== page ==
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A Focus On Adults With Type 1 Diabetes

by Gabrielle Kaplan-Mayer

Some adults with Type 1 diabetes deal with this by using a primary-care doctor mainly to get referrals to an endocrinologist or by seeking out an endocrinologist on their own for their diabetes care. However, an individual’s ability to do this may be limited by a scarcity of endocrinologists in his area, a health insurance plan that limits visits to specialists, or an inability to pay out of pocket for visits not covered by health insurance.

Another possible route to getting good diabetes care is to seek out the services of a certified diabetes educator (CDE) to supplement a physician’s care. CDEs are credentialed health-care professionals who have acquired special knowledge of diabetes and its care. Many health insurance plans cover a certain number of hours of diabetes self-management training per year, and paying out of pocket for additional hours with a CDE may be more affordable than paying to see an endocrinologist.

Many adults also take charge of their own diabetes care by reading authoritative books, magazines, or information posted on the Internet, by talking with other adults with Type 1 diabetes or participating in online forums, or by attending events or lectures that offer information and education about diabetes. Thus empowered, these adults are able to proactively raise concerns related to their diabetes control with their doctors.

Social challenges Many people know nothing about diabetes until they or a close friend or relative are diagnosed. But as more people develop diabetes, and with more media coverage of it, more and more people have at least heard of diabetes. The trouble is, what people hear from their friends or relatives or through the media is not always accurate, and it often does not distinguish between types of diabetes. What people may “know” about diabetes, therefore, may be wrong or may not apply to all types of diabetes.

“For me, the trouble comes from people assuming that with the right diet and a little exercise, I can stop taking insulin like someone they know did,” says George Simmons, 36, who was diagnosed with Type 1 diabetes at age 17. “When I am in social situations where I am around people who do not know about my Type 1 diabetes, I know that at some time I am going to have to spend some time educating this person about the difference between Type 1 and 2.” He goes on to say, “Type 1’s get little sympathy because for some reason, diabetes is a disease riddled with guilt. So many believe that diabetes is caused by eating too much sugar and being fat and lazy. People think you did it to yourself.”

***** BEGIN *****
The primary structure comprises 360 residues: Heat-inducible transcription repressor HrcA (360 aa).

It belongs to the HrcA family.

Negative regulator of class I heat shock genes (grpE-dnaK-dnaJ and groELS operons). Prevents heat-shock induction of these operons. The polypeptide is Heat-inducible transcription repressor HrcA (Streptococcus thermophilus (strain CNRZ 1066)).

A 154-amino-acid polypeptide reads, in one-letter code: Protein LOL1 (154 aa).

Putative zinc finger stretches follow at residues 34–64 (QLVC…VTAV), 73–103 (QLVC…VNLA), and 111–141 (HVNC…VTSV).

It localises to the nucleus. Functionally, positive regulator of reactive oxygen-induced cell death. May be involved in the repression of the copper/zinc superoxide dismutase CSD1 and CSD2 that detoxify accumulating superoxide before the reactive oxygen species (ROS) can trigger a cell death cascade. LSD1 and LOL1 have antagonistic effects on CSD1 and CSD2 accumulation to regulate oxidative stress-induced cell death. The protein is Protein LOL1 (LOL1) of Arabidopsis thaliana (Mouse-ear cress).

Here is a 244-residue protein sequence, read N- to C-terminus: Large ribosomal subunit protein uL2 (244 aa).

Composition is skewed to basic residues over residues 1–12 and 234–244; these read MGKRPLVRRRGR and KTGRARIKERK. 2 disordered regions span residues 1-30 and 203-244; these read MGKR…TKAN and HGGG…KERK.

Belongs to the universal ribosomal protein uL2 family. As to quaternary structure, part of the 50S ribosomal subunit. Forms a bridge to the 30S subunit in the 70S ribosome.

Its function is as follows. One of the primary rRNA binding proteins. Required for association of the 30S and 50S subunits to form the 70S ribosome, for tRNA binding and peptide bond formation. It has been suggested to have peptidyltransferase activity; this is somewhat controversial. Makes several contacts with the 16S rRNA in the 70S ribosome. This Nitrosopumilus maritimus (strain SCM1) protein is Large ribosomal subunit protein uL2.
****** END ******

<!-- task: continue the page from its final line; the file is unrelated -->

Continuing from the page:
In my own experience, I have noticed that I always say “Type 1” when telling someone I am meeting for the first time about my diabetes, and I quickly follow that with, “I was diagnosed when I was 10 years old.” At age 38, I haven’t lost all of the weight I gained during my two pregnancies, and I know that being overweight is associated in the public mind with Type 2 diabetes. I also know that many people hold the individual responsible for being overweight or for having developed Type 2 diabetes.

Whether or not this attitude is fair, having lived with the challenges of Type 1 diabetes for 28 years, I don’t want someone to think for a minute that I am in any way responsible for having diabetes or that if I just lost some weight it would go away. We adults with Type 1 can carry a bit of a chip on our shoulders, but considering the often inaccurate media portrayal of and public attitudes toward diabetes, this is not surprising.

Charlie Kimball, 25, a professional race car driver who was diagnosed with Type 1 diabetes at age 22, knew little about diabetes when he was diagnosed. Now that he knows more, however, he’s doing his best to educate other young adults about the signs and symptoms of Type 1 diabetes.

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